Employing household staff

Employing household staff

Talent’s aim when placing any member of staff in a private household is to ensure a successful and long-lasting placement. We advise taking a few simple steps to help things run smoothly during the first weeks of a candidate’s employment, and throughout their time with you.

Draw up an official contract

Many people assume that contracts only apply to staff employed in a business or corporate environment, but it is equally important that staff working in private households have a formal contract. This can help to avoid many problems in the future since it prevents any misunderstandings about the terms of the employment. Issues such as hours of work, overtime arrangements, holiday pay and notice periods should all be covered in the contract.

Talent Private Staff cannot draw up a contract on your behalf, but we can supply an example contract which will give you some guidance regarding what should be included. The member of staff should usually receive their contract in advance of their first day at work so that any questions about the terms can be discussed in advance.

Expect a settling-in period

Whenever a member of staff begins a new job, they will need some time to get used to the role, and to new ways of working. Try to take time to give new staff clear instructions about what you need them to do. Have realistic expectations about what they will be able to achieve in their first few days or weeks, and be prepared to deal with a few teething problems.

Schedule regular meetings

It is a good idea to have a short meeting after a new member of staff has been in position for one week. Bring up any problems or comments that you have straight away, and give them an opportunity to ask questions and tell you how they are getting on. After three months it is a good idea to meet again and carry out a full review of their performance in the role so far. You may want to have monthly meetings on an ongoing basis to make sure you maintain good communication. Make sure these meetings are a two-way exchange of information.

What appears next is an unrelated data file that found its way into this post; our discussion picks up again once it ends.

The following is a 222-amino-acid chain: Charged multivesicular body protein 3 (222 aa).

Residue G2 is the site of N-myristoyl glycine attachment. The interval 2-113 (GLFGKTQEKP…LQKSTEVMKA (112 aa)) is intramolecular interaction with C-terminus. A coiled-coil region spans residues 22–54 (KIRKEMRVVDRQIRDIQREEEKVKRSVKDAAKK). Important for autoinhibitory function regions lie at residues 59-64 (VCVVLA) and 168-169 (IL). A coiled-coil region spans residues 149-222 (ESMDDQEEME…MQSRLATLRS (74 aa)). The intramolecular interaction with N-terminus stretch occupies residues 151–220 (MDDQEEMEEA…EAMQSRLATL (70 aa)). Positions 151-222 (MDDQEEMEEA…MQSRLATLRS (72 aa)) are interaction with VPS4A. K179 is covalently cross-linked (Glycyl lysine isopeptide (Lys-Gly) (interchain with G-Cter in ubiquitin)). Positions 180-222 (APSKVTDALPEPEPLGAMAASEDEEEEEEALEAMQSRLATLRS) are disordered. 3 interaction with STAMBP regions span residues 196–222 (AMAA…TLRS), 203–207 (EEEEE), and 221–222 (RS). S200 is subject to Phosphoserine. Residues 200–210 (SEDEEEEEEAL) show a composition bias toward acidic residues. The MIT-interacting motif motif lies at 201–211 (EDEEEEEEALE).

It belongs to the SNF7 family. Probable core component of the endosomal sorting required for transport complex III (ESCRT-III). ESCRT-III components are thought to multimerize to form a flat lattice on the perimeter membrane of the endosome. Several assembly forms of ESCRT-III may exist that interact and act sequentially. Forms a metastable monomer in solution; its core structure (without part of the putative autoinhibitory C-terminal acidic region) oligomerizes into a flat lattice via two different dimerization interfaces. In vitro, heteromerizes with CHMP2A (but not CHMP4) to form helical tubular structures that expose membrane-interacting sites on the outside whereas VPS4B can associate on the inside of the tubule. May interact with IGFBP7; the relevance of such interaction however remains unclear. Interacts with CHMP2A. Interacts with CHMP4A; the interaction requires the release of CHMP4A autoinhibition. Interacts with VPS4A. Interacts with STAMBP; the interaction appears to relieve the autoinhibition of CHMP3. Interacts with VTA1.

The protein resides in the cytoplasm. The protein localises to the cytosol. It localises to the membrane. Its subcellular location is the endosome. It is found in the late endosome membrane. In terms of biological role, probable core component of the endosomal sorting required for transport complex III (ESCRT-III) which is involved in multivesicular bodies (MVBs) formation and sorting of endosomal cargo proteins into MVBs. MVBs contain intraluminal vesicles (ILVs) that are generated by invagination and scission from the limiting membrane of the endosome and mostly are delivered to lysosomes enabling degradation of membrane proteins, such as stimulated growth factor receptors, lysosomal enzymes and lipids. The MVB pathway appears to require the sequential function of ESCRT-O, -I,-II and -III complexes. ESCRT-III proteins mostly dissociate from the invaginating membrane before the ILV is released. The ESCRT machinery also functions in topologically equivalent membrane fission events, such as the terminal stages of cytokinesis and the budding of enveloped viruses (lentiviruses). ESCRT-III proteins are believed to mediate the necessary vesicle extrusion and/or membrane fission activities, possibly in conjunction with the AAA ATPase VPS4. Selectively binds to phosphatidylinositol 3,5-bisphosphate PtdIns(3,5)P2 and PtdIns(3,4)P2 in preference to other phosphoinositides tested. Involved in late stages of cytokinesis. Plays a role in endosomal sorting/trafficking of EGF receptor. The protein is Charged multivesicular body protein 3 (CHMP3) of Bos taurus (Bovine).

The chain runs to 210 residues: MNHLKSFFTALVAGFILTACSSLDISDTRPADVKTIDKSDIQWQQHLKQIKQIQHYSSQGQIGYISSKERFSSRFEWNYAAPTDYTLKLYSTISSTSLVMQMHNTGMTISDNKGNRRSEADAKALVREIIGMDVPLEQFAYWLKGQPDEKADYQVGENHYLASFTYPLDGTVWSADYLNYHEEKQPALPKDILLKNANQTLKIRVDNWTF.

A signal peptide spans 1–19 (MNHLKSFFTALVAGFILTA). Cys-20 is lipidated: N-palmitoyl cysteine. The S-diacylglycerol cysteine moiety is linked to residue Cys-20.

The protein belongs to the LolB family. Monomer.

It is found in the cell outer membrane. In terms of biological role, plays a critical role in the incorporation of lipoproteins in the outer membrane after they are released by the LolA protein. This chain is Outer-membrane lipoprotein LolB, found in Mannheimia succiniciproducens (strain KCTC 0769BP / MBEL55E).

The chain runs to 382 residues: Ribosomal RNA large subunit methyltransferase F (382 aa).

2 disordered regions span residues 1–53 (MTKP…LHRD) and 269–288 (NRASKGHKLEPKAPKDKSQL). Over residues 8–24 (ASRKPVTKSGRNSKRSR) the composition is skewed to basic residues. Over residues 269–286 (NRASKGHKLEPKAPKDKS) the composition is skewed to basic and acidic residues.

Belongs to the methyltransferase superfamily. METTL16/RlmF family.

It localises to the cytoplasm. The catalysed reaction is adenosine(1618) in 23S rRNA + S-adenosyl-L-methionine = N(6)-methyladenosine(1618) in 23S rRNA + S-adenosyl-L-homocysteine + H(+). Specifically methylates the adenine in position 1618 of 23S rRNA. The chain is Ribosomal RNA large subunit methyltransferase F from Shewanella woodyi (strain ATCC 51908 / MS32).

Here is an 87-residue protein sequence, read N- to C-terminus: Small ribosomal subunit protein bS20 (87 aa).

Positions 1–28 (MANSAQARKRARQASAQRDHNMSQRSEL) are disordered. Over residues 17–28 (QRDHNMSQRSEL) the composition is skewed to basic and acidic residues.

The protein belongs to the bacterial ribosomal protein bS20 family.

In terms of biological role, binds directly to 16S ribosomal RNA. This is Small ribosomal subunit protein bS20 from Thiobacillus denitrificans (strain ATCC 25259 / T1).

Organise salary payments in good time

It’s vital that your staff have confidence that they will be paid on time and, in most cases, that their tax and national insurance payments are also being made for them.

If your staff are paid more than £105 a week you will also be responsible for making Employer’s National Insurance contributions.

Unless you want to add a staff member to your existing payroll, you may wish to use a payroll agency which can organise all of this on your behalf for a minimal fee. Examples of such agencies are Staff Tax: www.stafftax.co.uk and Taxing Nannies: www.taxingnannies.co.uk

Don’t ask staff to make purchases on your behalf

Staff members often feel awkward about refusing if they are asked to buy equipment or cover household expenses from their own pockets. It is best to be extremely strict about this and to always give staff money in advance for any purchases you want them to make on your behalf. For certain positions, you may want to give staff a credit or debit card which they can use to make purchases. If they do buy something for you, always reimburse them immediately.

Keep staff accommodation in good condition

Over time, any property will need maintenance and running repairs. It is a good idea to carry out an annual inspection and schedule any upgrades to the property that might be necessary. Taking care of accommodation in this way will generate a huge amount of goodwill from your staff.

Stay in contact with your agency

Talent Private Staff takes a genuine long term interest in both its clients and its candidates. If you are encountering problems or difficulties, inform us as early as possible. We can often help, either by providing advice or by speaking directly to the member of staff and addressing issues with them.

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